An Economic Comparison of Three Cell Culture Techniques - Comparing the economic feasibility of a typical glycosylated protein. - BioPharm International

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An Economic Comparison of Three Cell Culture Techniques
Comparing the economic feasibility of a typical glycosylated protein.


BioPharm International
Volume 24, Issue 2, pp. 54-60

ABSTRACT

Fed-batch and perfusion culture are the two dominant modes of operation for mammalian-cell-culture based processes, especially for the production of glycosylated proteins required in large amounts. This article provides an economic comparison for the production of a typical glycosylated protein using the fed-batch, concentrated fed-batch (CFB), and concentrated perfusion (CP) technologies. The CFB and CP processes are based on the ATF System, a platform technology developed by Refine Technology for biologics production.


(REFINE TECHNOLOGY)
The market for protein-derived products has grown significantly in the past decade and continues to accelerate at a rapid rate. As more recombinant therapeutic proteins enter development and get through the approval phase, more efficient large-scale production of such proteins is necessary to meet the surging demand. Fed-batch and perfusion culture are the two dominant modes of operation for mammalian-cell-culture based processes, especially for the production of glycosylated proteins required in large amounts.1 Challenges in the industry (such as competitive products for the same indication or desired cost reductions) are forcing many to explore new production options.

In fed-batch culture, there is a gradual addition of a fresh volume of selected nutrients during the growth–culture cycle to improve productivity and growth. The culture is subsequently harvested and the product recovered. Fed-batch culture has been an attractive choice for large-scale production due to its operational simplicity and familiarity as a carryover process from fermentation. However, fed-batch mode of operation typically also involves high start-up costs, resulting from the need for larger bioreactor plant capacity.

In perfusion culture, a continuous supply of fresh media is fed into the bioreactor while growth-inhibitory by-products are constantly removed. The increasing interest in the use of perfusion culture can be attributed to the higher product output from a reduced reactor size (hence, simplifying operation, cleaning, and sterilization). The cell densities achieved in perfusion culture (30–100 x 106 cells/mL) are typically higher than for fed-batch modes (5–25 x 106 cells/mL).2 The principal aspect of perfusion operation, which is different from fed-batch, is the added requirement of a cell-retention device. Cell-retention systems add a level of complexity to the process, requiring management, control, and maintenance for successful operation. Perfusion bioreactors can suffer operational difficulties such as malfunction or failure of the cell-separation device, which can lead to shortening of the production run, leading further, to increased operating costs. This has previously limited their attractiveness.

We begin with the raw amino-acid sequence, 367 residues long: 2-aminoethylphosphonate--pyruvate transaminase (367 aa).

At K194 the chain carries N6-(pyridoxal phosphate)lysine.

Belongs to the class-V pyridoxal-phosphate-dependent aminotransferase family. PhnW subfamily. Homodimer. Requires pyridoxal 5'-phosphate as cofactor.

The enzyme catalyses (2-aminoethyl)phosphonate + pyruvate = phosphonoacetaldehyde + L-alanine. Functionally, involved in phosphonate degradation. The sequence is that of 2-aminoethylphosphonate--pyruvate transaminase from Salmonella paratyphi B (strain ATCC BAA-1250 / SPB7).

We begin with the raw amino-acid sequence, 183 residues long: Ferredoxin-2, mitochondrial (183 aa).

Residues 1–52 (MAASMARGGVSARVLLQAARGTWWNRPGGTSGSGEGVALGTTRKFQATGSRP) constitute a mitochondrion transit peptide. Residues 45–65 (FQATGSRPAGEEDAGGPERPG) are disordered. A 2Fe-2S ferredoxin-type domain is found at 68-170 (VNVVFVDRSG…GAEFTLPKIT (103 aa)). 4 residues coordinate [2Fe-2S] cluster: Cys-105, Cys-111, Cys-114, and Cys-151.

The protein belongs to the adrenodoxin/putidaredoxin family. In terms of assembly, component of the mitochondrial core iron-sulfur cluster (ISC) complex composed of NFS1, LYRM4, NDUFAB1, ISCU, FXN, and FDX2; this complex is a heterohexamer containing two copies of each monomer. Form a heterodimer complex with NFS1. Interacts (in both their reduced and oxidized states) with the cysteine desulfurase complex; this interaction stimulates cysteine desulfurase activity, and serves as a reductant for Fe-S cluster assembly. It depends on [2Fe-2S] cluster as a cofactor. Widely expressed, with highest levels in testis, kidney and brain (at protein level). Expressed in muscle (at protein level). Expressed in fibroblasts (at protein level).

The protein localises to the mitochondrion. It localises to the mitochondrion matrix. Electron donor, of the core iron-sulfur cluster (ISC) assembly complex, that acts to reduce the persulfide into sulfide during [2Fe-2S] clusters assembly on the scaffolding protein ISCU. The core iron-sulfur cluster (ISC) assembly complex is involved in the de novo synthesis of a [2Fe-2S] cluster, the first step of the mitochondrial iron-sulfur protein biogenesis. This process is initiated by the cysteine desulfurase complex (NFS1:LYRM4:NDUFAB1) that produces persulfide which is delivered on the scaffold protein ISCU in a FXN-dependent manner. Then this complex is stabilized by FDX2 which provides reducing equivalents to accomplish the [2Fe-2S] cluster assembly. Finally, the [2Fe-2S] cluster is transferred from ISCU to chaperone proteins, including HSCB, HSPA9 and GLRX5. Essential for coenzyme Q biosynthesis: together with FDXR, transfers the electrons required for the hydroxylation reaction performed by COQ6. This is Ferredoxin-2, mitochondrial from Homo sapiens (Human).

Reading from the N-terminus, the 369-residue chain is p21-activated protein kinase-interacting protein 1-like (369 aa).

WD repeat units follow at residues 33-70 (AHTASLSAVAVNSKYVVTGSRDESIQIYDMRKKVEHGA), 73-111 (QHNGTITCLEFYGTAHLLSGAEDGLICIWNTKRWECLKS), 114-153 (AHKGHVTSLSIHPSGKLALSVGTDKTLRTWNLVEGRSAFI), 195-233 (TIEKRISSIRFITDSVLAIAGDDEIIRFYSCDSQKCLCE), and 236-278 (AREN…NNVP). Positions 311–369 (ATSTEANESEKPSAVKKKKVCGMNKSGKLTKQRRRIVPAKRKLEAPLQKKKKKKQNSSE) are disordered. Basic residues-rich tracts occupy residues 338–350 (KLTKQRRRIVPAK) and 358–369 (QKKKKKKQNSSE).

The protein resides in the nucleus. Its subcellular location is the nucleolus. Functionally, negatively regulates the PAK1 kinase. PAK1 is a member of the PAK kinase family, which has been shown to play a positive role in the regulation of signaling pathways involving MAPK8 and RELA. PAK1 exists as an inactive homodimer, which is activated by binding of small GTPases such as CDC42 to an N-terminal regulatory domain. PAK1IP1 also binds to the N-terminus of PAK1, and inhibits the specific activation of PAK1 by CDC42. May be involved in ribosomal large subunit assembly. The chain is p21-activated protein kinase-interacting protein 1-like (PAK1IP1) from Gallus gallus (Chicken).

In recent years, a platform technology has been developed for biologics production—the ATF System, introduced by Refine Technology (Pine Brook, NJ). Used in the alternating tangential flow mode, it is a low shear filtration system that inhibits filter-membrane fouling. This external cell-separation system is able to maintain continuous culture for extended periods of time and offers the capability of rapid filter change without compromising the culture run.3 The ATF System allows increased volumetric productivity and reduced bioreactor size.

Concentrated fed-batch and concentrated perfusion are two production techniques based on the ATF System, which simultaneously nourishes the culture and concentrates the product within the bioreactor. These manufacturing methods permit great increases in cell and product concentrations as compared with fed-batch and perfusion. For example, in the concentrated fed-batch production platform, one of Refine Technology's pharmaceutical clients has reported a protein product titer of 17 g/L with an unoptimized Chinese hamster ovary (CHO) cell process.4 Higher titers are expected as process optimization continues. In the concentrated fed-batch operation, ultra-high cell densities of (70–200) x 106 cells/mL have been achieved; similarly, extremely high cell densities in the region of (70–100) x 106 cells/mL have been achieved in systems using the concentrated perfusion mode.


Table 1. Guideline working volume sizes for each ATF system
The system scales on a linear basis from 1 L to greater than 1,000 L and can be used with traditional or disposable bioreactors and with all cell types including anchorage-dependent lines. Table 1 indicates the working volume sizes for each ATF System in the scale-up process. The figures in the table are provided as guidelines. Actual capacity and vessel size depend on process conditions.

This article compares the economic feasibility of a typical glycosylated protein manufactured using three production techniques—fed-batch (FB), concentrated fed-batch (CFB), and concentrated perfusion (CP). The Excel-based process-cost modeling tool, BioSolve from BioPharm Services (Chesham, Buckinghamshire, UK), was used for the economic assessment. The methodology, assumptions, and key results of the cost model are described. The analysis will use the cost of goods (CoG) metric expressed on a per gram basis for comparability.


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